Property appraiser’s office sends out TRIM notices

For Clay Today
Posted 8/17/22

CLAY COUNTY – Tracy Scott Drake, the Clay County Property Appraiser, announced that Notice of Proposed Property Tax forms, also known as Truth in Millage (TRIM) notices, were mailed to all Clay …

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Property appraiser’s office sends out TRIM notices


CLAY COUNTY – Tracy Scott Drake, the Clay County Property Appraiser, announced that Notice of Proposed Property Tax forms, also known as Truth in Millage (TRIM) notices, were mailed to all Clay County property owners on Aug. 9.

Florida law requires the TRIM notice to be prepared and mailed each year by the property appraiser on behalf of the taxing authorities. Although the TRIM notice is not a tax bill, it is intended to notify property owners of possible changes that may appear on the November tax bill. Therefore, property owners are encouraged to review the information and deadlines carefully.

The property appraiser is responsible for annually administering exemptions and estimating the value of all property as of Jan. 1. The TRIM notice displays three values: market value, assessed value, and taxable value. The market value is the most probable sale price (on January 1, 2022), and may increase or decrease as the market dictates. Due to the upward direction of the real estate market in 2021, the majority of properties in Clay County experienced an increase in market value. Although market values have increased, the assessed value of properties with an existing homestead exemption will be limited to a 3% increase and non-homestead residential and commercial properties will be limited to a 10% – except for properties with new construction, additions and/or renovations. It is important to remember that although assessed value increases may be limited, property taxes are not.

Ad valorem property taxes are calculated as follows: Taxable Value x Millage Rate = Property Taxes. The taxable value is the assessed value minus any exemptions and is estimated by the property appraiser. The millage rates are established by the taxing authorities.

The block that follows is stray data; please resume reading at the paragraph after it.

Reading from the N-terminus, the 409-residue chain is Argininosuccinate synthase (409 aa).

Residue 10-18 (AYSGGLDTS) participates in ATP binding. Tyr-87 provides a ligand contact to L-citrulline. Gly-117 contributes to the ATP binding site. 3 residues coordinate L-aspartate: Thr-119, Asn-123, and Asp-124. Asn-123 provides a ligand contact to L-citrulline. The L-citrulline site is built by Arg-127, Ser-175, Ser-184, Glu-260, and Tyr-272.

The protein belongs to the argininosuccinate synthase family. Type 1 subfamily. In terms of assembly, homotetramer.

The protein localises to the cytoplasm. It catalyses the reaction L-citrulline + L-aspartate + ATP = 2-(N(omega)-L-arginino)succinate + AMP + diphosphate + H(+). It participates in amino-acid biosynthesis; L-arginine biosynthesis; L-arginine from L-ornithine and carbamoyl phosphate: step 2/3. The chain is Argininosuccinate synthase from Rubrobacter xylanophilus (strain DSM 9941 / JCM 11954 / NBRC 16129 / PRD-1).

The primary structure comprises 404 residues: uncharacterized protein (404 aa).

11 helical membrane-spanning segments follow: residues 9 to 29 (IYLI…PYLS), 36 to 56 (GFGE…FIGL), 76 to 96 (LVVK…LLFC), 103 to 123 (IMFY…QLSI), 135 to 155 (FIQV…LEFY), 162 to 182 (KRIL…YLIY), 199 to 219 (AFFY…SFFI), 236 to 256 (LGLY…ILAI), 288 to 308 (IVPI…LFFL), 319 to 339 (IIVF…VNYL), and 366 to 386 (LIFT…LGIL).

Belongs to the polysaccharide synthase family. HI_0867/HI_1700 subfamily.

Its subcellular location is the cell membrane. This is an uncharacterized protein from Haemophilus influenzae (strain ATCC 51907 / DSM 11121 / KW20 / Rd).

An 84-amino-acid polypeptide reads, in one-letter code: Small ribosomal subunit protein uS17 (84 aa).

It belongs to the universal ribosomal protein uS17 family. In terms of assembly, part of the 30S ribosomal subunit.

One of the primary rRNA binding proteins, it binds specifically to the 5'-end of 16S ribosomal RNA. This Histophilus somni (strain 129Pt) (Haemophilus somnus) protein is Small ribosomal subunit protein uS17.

Property owners who have questions regarding an exemption status or a property’s value are encouraged to contact the property appraiser’s office for an informal review. This informal review can be handled in person, by telephone, email or mail. A property owner also has the option to file a formal appeal with the county Value Adjustment Board by the deadline listed on the bottom of the TRIM notice on Sept. 13. This date is also the absolute deadline for the property appraiser to accept late-filed applications for exemptions, assessment reductions and agricultural classifications.

The back of the TRIM notice displays public hearing dates and explanations of the various columns to assist property owners in understanding the notice. By law, each taxing authority must establish maximum millage rates necessary to fund their proposed budgets. The millage rates can be reduced prior to the mailing of the November tax bills. Property owners who are concerned or have questions regarding proposed budgets, millage rates or resulting taxation levels, should contact the taxing authorities or attend the budget hearings listed on the notice.

Additional information including a TRIM Guide, detailed property record cards, Taxpayer’s Bill of Rights, and answers to Frequently Asked Questions are available on the property appraiser’s website at


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